ST. PAUL, Minn. (AP) — The auditor behind an investigation into the use of two luxury suites at the new Minnesota Vikings' stadium says the oversight agency leases a third suite from the team.

Legislative Auditor Jim Nobles revealed the arrangement to state lawmakers Tuesday while discussing his report on the Minnesota Sports Facilities Authority. He says the authority pays the team $1.5 million for a five-year lease of the third space.

It's separate from the two exclusive suites that have landed the authority in hot water with lawmakers. Nobles' report shows nearly half of the guests it invited to those suites were friends and family.

Authority chair Michelle Kelm-Helgen says commissioners don't use the third space but that it's rented out for events.

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The public agency that runs the Minnesota Vikings’ new stadium issued nearly half of the tickets inside its two luxury suites to friends and family.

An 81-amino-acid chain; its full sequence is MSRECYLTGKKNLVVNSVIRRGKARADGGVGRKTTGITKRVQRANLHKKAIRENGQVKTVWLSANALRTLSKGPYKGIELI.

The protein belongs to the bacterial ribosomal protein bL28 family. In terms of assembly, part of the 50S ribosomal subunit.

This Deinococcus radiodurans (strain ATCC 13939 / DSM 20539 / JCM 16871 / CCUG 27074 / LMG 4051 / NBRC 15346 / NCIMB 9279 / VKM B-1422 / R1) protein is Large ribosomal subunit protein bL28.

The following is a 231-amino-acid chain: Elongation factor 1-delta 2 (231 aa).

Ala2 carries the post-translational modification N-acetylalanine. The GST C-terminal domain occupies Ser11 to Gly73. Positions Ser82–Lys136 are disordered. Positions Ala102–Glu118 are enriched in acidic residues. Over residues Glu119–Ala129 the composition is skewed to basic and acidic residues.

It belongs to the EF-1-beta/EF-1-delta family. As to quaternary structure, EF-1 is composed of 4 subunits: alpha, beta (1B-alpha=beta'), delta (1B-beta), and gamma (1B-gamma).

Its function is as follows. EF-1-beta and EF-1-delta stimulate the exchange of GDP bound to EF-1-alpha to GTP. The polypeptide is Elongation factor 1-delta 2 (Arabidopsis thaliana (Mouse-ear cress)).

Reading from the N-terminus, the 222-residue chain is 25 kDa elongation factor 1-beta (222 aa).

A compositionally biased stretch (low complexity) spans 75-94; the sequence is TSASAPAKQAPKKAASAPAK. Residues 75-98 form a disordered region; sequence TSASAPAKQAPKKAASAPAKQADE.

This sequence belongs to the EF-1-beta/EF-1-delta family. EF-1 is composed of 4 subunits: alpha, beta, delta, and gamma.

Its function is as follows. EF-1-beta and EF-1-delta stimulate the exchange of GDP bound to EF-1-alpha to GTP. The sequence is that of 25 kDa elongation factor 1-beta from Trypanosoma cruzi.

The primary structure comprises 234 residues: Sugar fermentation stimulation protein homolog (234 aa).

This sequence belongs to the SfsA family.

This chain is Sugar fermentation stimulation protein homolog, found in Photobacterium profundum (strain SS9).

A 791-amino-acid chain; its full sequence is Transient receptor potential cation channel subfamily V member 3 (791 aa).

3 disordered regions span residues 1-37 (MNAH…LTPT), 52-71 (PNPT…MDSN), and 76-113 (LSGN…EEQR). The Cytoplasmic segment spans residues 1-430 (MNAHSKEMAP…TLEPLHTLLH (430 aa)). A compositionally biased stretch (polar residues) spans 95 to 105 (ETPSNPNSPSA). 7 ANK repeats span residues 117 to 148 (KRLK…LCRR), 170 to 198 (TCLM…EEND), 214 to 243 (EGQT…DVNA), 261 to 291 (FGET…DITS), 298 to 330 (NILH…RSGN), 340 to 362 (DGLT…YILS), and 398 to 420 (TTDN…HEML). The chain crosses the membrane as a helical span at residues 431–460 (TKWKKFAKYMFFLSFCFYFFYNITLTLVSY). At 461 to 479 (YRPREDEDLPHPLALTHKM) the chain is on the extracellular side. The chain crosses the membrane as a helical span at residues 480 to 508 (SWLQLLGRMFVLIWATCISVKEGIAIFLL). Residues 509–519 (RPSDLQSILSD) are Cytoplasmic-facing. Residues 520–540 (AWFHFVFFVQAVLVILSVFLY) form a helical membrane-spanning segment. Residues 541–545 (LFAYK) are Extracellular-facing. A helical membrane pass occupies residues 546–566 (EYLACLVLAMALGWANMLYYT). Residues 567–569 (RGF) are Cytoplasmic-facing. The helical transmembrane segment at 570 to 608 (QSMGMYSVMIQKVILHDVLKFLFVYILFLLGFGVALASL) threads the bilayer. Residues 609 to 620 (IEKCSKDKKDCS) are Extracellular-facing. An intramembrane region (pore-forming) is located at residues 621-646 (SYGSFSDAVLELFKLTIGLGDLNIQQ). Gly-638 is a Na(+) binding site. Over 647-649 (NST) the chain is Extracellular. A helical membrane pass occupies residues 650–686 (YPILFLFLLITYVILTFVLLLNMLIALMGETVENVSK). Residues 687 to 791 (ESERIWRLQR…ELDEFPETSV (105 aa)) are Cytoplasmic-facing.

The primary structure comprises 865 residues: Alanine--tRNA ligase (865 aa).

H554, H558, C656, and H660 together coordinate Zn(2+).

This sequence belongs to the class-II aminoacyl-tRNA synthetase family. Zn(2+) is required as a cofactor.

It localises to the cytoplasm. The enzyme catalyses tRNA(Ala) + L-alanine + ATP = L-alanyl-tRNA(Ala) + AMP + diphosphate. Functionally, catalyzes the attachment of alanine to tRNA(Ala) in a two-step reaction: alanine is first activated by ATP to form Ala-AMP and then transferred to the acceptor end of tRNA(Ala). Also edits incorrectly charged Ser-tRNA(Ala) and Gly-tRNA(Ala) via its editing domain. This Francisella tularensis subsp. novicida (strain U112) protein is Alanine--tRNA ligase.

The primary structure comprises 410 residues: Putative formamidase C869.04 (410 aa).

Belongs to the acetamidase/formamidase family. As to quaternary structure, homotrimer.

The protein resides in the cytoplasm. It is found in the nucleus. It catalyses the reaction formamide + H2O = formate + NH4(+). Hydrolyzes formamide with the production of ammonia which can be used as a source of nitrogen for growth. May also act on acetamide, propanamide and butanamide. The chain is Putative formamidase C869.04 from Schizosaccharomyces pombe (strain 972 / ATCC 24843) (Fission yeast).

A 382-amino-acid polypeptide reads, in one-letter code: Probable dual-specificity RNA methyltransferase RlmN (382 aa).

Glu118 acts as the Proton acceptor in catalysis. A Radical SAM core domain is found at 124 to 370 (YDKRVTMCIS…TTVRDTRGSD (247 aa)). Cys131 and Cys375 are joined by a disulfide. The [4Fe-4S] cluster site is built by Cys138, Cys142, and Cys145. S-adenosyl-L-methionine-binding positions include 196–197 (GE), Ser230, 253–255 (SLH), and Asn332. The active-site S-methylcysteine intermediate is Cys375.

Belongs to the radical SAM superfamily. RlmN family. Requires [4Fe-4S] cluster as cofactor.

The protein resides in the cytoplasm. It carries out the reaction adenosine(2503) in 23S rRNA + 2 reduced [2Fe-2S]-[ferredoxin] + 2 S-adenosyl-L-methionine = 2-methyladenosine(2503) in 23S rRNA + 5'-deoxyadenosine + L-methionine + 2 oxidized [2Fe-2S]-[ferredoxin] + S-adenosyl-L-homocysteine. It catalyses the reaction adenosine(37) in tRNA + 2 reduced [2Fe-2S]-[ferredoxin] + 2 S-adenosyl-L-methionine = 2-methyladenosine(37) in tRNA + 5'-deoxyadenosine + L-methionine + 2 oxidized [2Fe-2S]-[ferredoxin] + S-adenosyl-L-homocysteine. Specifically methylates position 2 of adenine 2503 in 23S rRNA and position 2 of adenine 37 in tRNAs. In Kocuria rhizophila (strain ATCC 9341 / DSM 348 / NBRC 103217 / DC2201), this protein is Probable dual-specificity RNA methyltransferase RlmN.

That’s a key finding from a recent investigation by the state’s legislative auditor released Tuesday on the Minnesota Sports Facilities Authority’s use of suites at U.S. Bank Stadium. While 45 percent of the guests were friends and family of top authority officials, just 29 percent were marketing guests.

Authority chair Michelle Kelm-Helgen has said the suites were meant to attract new events and customers. The authority later changed its policies to ban family and friends.

The long-awaited report may fuel changes at the Legislature, where top Republicans have taken issue with stadium oversight. The Star Tribune first reported on the use of the suites.